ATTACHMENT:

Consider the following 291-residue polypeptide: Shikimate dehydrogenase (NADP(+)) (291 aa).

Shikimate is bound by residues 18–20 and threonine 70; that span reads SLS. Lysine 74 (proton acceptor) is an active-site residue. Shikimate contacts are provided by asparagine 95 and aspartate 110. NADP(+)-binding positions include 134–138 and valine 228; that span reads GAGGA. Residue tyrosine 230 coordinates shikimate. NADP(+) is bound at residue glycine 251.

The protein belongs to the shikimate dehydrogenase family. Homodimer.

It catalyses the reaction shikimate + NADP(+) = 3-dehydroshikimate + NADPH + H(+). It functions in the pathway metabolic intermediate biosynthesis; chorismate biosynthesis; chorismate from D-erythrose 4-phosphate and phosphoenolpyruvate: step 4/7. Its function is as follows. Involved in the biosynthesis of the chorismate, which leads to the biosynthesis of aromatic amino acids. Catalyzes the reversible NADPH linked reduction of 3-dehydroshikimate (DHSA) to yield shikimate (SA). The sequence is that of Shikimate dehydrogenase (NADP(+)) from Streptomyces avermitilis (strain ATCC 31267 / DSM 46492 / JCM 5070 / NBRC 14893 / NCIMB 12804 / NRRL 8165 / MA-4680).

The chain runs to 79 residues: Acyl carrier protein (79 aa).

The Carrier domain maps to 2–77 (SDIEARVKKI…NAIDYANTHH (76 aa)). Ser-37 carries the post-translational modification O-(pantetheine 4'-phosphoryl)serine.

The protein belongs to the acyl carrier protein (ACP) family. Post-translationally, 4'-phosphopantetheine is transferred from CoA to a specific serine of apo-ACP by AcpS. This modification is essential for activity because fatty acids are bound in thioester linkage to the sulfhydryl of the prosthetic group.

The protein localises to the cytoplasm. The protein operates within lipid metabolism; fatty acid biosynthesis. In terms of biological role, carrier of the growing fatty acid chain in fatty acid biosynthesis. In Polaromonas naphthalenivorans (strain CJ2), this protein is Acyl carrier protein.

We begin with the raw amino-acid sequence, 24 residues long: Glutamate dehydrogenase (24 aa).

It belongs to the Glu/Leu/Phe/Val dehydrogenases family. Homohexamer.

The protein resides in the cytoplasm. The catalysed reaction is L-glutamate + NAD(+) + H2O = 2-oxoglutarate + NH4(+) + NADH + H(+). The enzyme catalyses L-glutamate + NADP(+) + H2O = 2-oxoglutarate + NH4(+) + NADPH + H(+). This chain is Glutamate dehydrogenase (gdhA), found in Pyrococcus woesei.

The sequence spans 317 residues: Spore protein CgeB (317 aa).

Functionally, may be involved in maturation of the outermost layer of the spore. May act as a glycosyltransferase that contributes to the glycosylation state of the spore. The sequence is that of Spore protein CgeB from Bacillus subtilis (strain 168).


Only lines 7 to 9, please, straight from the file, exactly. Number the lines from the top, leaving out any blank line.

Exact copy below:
The protein belongs to the acyl carrier protein (ACP) family. Post-translationally, 4'-phosphopantetheine is transferred from CoA to a specific serine of apo-ACP by AcpS. This modification is essential for activity because fatty acids are bound in thioester linkage to the sulfhydryl of the prosthetic group.

The protein localises to the cytoplasm. The protein operates within lipid metabolism; fatty acid biosynthesis. In terms of biological role, carrier of the growing fatty acid chain in fatty acid biosynthesis. In Polaromonas naphthalenivorans (strain CJ2), this protein is Acyl carrier protein.

We begin with the raw amino-acid sequence, 24 residues long: Glutamate dehydrogenase (24 aa).